Thursday, August 8, 2013


I am a Christian. In first grade we were at recess one day. I was in line to climb the monkey bars. I had just dropped from the rings and landed wrong such that I came slamming down on the potato sized 'tan bark'; that's what we called it. The rip in the knees of my hand-me-down jeans (with double cuffs so that they fit) got even larger. No blood, so on to the next gravity testing device. The girl behind me asked what religion I was. I responded, "I am a Christian." Later, I understood that I was also a Mormon and was sub-categorized as to the type of Christian that I was. Later, in High School, I was ridiculed by teachers and students alike for being the wrong kind of Christian, or for believing in God at all. Through all this I felt in my heart that monikers don't matter. I always knew that God was there and that He loved me.
As Mormons we tend to express our faith quietly and feel our exhilaration inwardly. Our hallelujahs are in our hymns while our amens remain in our prayers. While in Connecticut, new members to our faith would often express their emotions in our meetings with the language to which they were accustom. Praise the Lord and Praise God would be loudly heard. I often wished that I had the courage to do the same. But my culture was different.
Today has been a really good day. My health score is 98.6. It started with a visit to a friend whose father miraculously recovered from a deadly brain cancer four years ago. But now it is coming back. We spoke of life and death, faith and hope, and ultimately we arrived at that unanswerable question, "why do some live while others die?" This is a hard question. Two soldiers in war: one dies one survives. Two teens in a car accident; two patients with the same disease. All were being prayed for. What does this mean to the faith of those praying? Why is it essential that we require cause and effect for all outcomes, whether good or bad? Then come the theological non sequiturs. "Why did God actively cause this death?" "Why did God passively allow this death?" and finally, "God is cruel, so I will reject Him." I truly do not understand these sentiments as they go against everything that I understand about this world and God. Bad things happen for both random and human controlled reasons. God understands and supports us thereby allowing us to then respond in a way that teaches us who we really are and what we are capable of. To do otherwise would rob us of our true purpose for existence. Yet, there are also times when we feel His influence leading us to miraculous moments. I do not now nor likely ever will understand why these outcome differences exist. I defer to His wisdom.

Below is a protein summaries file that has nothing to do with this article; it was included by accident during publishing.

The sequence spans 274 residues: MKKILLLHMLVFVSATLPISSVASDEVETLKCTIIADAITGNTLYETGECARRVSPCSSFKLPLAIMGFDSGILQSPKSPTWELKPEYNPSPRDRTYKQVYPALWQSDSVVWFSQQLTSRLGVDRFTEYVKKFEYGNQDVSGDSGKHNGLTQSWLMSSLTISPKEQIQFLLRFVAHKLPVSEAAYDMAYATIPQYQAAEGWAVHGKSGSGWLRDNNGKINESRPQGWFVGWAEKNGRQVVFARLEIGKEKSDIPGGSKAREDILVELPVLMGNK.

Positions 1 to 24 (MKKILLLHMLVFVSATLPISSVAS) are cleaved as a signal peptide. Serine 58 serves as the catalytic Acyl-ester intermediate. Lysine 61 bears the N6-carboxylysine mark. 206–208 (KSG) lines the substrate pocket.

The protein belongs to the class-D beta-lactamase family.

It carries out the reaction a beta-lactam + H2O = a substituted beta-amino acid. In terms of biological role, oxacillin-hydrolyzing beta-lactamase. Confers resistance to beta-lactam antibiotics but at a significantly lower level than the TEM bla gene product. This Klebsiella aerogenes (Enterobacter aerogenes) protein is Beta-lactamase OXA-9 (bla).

Then one day a few weeks ago I realized that I had it backwards. Death is not a curse, it is a blessing. Well, maybe not to the individual dying, rather to our world as a whole. Imagine, for a minute, a world in which there was no death. What would it be like? What defines a cancer cell? It is a cell that never dies; it is immortal. This would be fine if the cell was also perfect. On the contrary, these cells are corrupted. They do bad and unnatural things. It would be the same with immortal humans. They would remain selfish and vengeful. When the space and resources eventually ran low the stronger, more clever and cunning ones would subjugate and contain the rest for eternity. It would be hell on earth. Immortality only works with perfected souls.
In life we fulfill our purpose. In death we move on. It is the loved that remain who feel the pain. This may be why we choose not to talk about death; yet it is not a failure of faith rather its fulfillment.
Barbie commented this evening that she has noticed that my health has significantly improved over the last few months, even on chemotherapy. She is right. I feel wonderful most of the time. I tried to think of a reason why I am doing so well. My logic remained vacant. All I was left with was the strong feeling to consider God's continuing miracles in my life.

Praise God! Hallelujah! Amen and amen.



Kristin said...

Your posts are always so worthwhile and thought provoking for me. We really miss you guys! Can't wait to crack your book!

Kristin said...
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Tracy said...

Thanks for sharing and I pray for your friend and you. I'm almost 6 months out from losing dad and there is a lot of peace in knowing that he died peacefully; it was important to him. We had many lengthy discussions after he was diagnosed with Amyloidosis about death and life. All lives on Earth must end and the bible explains it well. I am a Christian; raised Baptist, converted to Catholocism, and now attending a non denominational community church. The changes in where I worship all are made according to the needs of the people I love. I converted to Catholicism when I married my husband. We started attending a non-denominational church to support my father. We moved to our current church when dad was immunosupressed and we could sit in the bleachers away from the crowd. We stay there because the kids like the children's programming and My Aunt feels comfortable there too. In all these changes; I appreciate your thoughts about faith. Thanks again for sharing; I love your blog.